That effort hasn’t gone unchallenged. When the Chases announced the name change, OC Weekly Editor Gustavo Arellano chided them for “driving out every last vestige” of Mexican culture in the area. As Chase sees it, though, Santa Ana business owners no longer need to count on a predominantly Latino clientele — major chains have started advertising to them. When he set about adding tenants for East End, then, he aimed for a multicultural crowd.

The family first reopened the Yost Theater, a century-old venue that now hosts music and theater, and recently added the 4th Street Market, which brings together a slew of small restaurants and grocers. The Fiesta Twin, which showed mainstream movies, sometimes with Spanish subtitles, operated on a short-term lease, and Chase decided to make a change there as well. He emailed Crow, whom he knew through a mutual acquaintance, and arranged a deal.

The Frida, which has 680 seats and shows first-run releases and specialty screenings, opened in February 2014. Later that year, it hosted many of the screenings for the OC Film Fiesta, an annual film festival.

A few months later, Crow showed his dedication to bucking mainstream trends: He booked Seth Rogen and Evan Goldberg’s North Korea-bashing comedy “The Interview” as many other theater owners opted out because of terror threats.

David Corwin, the president of Metropolitan Theatres, which ran the Fiesta Twin, said he had no hard feelings about the Frida moving in.

“I hope it works out,” he said. “It’s a challenging industry, even when you’re showing mainstream films, especially when you’re surrounded by all kinds of theaters. So kudos to Logan for trying to do something different and make it work.”

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Martinis for a marquee

Crow needs help to make it work, and he hasn’t been shy about that. The website for the Frida, which Crow named after Mexican painter Frida Kahlo, includes a wish list of items ranging from sound-system upgrades to marketing support to, simply, volunteers.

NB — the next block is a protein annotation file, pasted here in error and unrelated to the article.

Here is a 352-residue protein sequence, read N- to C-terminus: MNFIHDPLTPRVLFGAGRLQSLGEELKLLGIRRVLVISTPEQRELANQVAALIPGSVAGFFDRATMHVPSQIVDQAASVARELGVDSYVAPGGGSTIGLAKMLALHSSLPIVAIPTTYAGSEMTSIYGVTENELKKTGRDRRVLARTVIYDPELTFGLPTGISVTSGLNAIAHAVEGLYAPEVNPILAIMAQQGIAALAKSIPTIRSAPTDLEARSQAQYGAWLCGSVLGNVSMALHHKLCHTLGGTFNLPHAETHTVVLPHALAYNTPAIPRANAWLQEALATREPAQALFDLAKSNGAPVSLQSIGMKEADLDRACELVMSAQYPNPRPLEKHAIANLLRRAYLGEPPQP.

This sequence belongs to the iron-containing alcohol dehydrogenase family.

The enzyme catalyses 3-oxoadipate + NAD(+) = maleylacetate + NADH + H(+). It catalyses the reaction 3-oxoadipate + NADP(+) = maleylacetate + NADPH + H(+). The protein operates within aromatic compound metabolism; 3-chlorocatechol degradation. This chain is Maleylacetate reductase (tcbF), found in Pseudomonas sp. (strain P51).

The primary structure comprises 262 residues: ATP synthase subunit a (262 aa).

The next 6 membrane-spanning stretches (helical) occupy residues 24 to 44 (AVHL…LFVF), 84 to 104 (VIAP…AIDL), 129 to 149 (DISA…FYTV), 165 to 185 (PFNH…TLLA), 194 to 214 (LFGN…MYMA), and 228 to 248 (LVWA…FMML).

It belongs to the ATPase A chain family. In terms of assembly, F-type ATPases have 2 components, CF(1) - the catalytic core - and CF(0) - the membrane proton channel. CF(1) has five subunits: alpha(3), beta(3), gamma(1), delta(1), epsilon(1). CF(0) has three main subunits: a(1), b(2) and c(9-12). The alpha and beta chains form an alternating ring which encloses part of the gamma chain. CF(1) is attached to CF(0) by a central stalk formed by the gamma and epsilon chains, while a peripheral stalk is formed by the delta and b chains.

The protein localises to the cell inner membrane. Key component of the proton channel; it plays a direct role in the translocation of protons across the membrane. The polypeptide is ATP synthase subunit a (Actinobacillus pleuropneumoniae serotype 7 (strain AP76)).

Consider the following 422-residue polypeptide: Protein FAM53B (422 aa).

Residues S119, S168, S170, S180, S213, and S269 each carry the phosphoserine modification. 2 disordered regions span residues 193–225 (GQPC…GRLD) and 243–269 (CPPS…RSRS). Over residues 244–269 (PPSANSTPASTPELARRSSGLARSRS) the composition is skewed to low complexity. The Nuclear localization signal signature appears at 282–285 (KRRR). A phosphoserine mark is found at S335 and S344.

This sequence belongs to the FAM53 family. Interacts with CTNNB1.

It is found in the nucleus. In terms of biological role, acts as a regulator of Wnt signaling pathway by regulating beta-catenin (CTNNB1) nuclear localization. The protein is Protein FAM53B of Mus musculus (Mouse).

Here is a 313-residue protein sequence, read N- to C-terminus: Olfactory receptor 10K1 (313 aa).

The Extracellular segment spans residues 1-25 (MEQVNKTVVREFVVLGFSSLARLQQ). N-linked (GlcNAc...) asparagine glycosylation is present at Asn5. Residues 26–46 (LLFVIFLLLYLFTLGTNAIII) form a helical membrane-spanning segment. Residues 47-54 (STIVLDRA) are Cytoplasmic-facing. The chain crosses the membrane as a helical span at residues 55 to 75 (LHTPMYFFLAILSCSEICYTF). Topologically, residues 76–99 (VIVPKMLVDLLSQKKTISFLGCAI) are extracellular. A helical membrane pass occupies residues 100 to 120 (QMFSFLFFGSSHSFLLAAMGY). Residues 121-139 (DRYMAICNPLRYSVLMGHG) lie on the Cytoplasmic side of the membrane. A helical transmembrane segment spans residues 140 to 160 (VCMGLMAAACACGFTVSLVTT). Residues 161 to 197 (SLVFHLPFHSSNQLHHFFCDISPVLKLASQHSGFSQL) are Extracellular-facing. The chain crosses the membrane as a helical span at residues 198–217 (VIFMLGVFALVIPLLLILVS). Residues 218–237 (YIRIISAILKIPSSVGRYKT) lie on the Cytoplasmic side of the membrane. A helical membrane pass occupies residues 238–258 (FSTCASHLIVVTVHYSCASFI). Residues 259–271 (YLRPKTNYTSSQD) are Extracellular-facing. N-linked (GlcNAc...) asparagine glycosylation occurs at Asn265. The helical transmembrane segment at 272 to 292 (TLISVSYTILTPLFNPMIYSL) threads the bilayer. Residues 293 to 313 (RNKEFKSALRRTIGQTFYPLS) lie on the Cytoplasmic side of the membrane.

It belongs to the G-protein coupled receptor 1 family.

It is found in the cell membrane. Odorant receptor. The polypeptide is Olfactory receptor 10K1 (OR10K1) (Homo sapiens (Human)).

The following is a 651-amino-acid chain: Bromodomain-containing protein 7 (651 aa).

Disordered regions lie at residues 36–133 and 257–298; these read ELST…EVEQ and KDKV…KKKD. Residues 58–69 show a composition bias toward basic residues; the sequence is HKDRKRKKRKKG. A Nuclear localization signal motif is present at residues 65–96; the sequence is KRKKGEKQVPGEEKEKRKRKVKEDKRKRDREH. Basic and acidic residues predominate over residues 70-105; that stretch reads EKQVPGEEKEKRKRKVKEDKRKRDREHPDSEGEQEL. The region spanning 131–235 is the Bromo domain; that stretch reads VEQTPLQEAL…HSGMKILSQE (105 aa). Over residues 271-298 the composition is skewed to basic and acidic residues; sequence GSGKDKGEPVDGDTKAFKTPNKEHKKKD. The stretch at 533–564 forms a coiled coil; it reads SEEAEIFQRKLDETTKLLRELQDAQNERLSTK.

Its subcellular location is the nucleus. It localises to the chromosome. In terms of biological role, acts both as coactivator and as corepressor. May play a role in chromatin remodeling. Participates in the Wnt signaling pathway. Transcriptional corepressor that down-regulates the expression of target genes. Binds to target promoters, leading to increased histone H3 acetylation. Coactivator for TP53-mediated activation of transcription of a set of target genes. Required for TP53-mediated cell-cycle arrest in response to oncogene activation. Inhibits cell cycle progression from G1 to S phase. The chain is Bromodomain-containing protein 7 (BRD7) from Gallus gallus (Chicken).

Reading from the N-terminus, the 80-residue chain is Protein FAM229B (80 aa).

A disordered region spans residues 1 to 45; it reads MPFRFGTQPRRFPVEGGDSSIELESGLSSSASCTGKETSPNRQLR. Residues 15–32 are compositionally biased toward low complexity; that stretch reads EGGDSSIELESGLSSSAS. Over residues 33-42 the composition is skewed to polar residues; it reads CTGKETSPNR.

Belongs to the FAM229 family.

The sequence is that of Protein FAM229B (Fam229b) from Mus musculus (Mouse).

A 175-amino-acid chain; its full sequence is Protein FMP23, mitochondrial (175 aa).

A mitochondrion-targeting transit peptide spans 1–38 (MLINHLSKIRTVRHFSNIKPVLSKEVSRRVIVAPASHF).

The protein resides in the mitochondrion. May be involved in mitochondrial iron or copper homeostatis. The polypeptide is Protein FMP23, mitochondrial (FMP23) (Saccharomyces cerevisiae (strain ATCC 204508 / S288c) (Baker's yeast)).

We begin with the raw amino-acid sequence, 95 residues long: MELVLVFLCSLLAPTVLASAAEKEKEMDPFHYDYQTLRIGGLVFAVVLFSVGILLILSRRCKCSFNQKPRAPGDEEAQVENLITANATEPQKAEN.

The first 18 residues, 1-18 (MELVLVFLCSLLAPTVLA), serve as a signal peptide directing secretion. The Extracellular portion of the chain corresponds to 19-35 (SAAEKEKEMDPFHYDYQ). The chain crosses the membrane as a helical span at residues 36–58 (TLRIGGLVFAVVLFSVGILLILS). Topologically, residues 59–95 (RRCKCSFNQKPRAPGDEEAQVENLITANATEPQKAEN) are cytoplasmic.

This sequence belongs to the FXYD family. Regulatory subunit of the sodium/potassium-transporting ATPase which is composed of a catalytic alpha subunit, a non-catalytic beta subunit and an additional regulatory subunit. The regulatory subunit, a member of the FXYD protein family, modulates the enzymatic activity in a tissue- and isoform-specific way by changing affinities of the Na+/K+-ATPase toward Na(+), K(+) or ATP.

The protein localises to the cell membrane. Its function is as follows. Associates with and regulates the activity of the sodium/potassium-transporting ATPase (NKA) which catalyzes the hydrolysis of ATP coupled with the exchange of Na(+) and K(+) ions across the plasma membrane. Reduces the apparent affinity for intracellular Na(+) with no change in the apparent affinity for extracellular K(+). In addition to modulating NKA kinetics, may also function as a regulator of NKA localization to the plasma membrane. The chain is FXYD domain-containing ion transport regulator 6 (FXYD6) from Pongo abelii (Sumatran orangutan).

Some of the wishes have come true — and not always from expected sources. Last summer, members of the grass-roots group Gay Neighbors, Families and Friends of Santa Ana stopped by the Frida and offered to host a fundraiser to replace a part of the exterior that was worse for wear.

“The marquee was looking kind of sad, the old one,” said group member Dave Hoen. “It had a big crack on one of the panels, all the way through it, and the lettering was not in the best of shape.”

Crow accepted the offer, and the ensuing benefit, Martini and Movie for the Marquee, charged $25 for a martini bar and a screening of the 1939 comedy “The Women.” About 200 people showed up, and the evening amassed enough to buy the marquee as well as letters and a changing stick.

In the last year, the Frida has also gotten donations of a iPad and 25 gallons of paint. The “Paper Moon” installation in the lobby came as a gift as well. Cynthia Blass, who hosts the Cal State Fullerton radio program “Squeeze My Orange,” used it as a prop at her wedding and donated it to Crow after interviewing him on her show.

Whatever fixes are still needed, Crow is happy to have the venue. In 2009, he founded Long Beach Cinematheque, which sets up screenings and other cultural events around the Southland. Many of them took place at the Art Theatre of Long Beach, where, co-owner Jan Van Dijs said, Crow would often call to ask if the venue had a night open for the next film he wanted to show.